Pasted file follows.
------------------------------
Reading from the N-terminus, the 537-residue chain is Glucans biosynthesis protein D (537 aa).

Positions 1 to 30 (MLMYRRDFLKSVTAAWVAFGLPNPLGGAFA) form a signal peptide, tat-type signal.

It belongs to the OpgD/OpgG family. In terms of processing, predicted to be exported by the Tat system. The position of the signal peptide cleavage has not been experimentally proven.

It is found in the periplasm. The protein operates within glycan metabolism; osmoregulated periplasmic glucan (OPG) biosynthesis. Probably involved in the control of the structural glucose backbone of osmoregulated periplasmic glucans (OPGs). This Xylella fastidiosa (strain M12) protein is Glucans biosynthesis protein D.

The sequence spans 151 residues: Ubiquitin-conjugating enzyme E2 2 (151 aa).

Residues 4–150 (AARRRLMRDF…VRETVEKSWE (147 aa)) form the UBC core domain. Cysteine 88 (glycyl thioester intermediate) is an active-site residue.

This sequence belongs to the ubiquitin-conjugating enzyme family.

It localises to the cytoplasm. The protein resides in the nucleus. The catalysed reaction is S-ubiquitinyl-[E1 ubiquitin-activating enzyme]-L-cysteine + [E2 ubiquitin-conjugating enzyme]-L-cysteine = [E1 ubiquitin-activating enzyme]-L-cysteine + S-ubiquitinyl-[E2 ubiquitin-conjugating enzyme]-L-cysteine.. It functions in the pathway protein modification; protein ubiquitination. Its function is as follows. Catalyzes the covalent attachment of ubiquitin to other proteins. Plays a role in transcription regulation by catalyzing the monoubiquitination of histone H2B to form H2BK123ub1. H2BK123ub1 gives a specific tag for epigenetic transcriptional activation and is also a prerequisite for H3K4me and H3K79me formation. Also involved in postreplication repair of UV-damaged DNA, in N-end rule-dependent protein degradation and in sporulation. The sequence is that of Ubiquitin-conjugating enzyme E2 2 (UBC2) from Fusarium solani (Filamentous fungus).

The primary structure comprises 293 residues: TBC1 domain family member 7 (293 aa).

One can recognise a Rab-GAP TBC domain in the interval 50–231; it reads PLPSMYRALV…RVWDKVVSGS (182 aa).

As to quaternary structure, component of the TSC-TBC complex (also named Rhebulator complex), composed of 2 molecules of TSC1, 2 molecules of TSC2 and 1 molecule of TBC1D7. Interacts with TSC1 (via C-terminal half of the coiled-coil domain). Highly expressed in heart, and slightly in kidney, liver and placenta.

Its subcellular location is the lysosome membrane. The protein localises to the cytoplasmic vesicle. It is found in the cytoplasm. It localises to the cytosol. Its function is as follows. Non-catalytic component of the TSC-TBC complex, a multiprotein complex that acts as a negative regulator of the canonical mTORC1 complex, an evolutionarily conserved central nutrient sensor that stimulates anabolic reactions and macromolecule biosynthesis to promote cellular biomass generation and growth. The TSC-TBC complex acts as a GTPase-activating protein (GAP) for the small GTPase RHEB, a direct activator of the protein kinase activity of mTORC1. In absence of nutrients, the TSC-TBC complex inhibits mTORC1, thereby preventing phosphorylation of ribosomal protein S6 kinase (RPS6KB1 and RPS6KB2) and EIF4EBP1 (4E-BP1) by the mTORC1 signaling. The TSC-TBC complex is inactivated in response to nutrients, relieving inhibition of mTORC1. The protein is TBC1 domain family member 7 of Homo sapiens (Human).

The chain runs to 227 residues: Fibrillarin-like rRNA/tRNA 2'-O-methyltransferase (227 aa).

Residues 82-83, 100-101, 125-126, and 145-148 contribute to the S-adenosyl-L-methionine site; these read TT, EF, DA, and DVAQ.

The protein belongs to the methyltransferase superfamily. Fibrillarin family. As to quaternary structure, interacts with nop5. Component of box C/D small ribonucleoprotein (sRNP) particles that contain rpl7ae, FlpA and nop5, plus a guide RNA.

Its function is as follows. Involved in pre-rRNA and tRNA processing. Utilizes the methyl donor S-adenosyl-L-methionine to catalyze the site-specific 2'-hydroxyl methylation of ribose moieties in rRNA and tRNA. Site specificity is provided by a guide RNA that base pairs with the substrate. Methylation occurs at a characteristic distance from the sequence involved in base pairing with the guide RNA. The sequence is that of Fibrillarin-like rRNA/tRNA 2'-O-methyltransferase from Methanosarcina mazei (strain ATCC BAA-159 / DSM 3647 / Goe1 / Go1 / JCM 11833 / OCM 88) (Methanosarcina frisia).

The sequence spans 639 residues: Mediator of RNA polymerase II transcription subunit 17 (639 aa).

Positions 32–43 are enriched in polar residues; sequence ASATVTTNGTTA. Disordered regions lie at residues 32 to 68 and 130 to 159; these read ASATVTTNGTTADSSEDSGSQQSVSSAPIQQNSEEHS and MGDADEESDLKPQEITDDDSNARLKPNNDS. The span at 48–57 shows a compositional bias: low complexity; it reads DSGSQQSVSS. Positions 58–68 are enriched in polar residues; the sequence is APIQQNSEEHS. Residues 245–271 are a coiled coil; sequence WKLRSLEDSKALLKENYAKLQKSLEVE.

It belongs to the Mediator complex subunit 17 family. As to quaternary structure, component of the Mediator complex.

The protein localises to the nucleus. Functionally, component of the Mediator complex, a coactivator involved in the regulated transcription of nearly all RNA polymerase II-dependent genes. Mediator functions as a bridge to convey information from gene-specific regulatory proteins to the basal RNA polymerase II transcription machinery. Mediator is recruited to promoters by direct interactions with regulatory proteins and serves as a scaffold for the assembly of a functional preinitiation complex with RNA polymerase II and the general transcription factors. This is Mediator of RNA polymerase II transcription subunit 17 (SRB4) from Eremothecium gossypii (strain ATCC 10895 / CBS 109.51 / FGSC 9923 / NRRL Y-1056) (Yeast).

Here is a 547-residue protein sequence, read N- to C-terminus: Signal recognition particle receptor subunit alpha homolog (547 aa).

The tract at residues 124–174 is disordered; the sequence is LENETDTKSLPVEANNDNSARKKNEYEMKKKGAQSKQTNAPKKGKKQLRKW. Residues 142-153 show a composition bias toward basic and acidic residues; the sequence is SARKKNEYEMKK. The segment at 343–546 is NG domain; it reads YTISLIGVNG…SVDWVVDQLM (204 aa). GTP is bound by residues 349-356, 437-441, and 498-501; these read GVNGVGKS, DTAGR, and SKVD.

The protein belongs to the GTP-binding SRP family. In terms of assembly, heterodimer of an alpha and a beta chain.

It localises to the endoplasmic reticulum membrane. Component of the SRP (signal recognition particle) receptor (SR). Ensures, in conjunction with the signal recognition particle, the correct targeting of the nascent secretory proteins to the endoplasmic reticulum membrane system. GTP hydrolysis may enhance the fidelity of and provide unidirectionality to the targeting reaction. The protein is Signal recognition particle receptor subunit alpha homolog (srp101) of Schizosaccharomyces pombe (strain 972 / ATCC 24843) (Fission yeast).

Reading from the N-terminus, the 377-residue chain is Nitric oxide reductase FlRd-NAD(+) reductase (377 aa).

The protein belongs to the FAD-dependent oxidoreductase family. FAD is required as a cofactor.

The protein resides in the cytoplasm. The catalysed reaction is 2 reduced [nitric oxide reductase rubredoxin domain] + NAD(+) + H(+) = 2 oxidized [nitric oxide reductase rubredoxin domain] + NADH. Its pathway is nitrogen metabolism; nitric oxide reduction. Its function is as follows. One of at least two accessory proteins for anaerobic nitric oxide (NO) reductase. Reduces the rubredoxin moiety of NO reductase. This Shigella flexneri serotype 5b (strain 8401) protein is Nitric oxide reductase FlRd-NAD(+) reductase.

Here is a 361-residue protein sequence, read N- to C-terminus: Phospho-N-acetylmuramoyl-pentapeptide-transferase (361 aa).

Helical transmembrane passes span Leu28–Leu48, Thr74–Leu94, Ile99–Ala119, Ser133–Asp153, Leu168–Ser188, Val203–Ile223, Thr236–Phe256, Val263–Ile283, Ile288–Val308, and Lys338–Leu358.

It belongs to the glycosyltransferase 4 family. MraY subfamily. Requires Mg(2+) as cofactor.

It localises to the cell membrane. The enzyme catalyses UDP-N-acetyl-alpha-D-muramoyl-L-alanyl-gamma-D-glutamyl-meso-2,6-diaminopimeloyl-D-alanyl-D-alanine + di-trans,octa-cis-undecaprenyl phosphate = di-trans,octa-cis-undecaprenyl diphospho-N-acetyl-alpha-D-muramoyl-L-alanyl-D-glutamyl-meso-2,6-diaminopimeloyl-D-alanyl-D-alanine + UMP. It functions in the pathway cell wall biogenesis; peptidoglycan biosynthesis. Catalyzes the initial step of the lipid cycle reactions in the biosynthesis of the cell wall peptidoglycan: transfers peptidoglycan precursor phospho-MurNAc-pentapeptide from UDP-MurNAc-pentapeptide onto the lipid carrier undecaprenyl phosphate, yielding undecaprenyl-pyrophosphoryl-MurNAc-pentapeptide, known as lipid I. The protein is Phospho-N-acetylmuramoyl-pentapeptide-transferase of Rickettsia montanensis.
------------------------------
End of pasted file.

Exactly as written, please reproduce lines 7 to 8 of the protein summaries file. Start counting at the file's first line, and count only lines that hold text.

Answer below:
This sequence belongs to the ubiquitin-conjugating enzyme family.

It localises to the cytoplasm. The protein resides in the nucleus. The catalysed reaction is S-ubiquitinyl-[E1 ubiquitin-activating enzyme]-L-cysteine + [E2 ubiquitin-conjugating enzyme]-L-cysteine = [E1 ubiquitin-activating enzyme]-L-cysteine + S-ubiquitinyl-[E2 ubiquitin-conjugating enzyme]-L-cysteine.. It functions in the pathway protein modification; protein ubiquitination. Its function is as follows. Catalyzes the covalent attachment of ubiquitin to other proteins. Plays a role in transcription regulation by catalyzing the monoubiquitination of histone H2B to form H2BK123ub1. H2BK123ub1 gives a specific tag for epigenetic transcriptional activation and is also a prerequisite for H3K4me and H3K79me formation. Also involved in postreplication repair of UV-damaged DNA, in N-end rule-dependent protein degradation and in sporulation. The sequence is that of Ubiquitin-conjugating enzyme E2 2 (UBC2) from Fusarium solani (Filamentous fungus).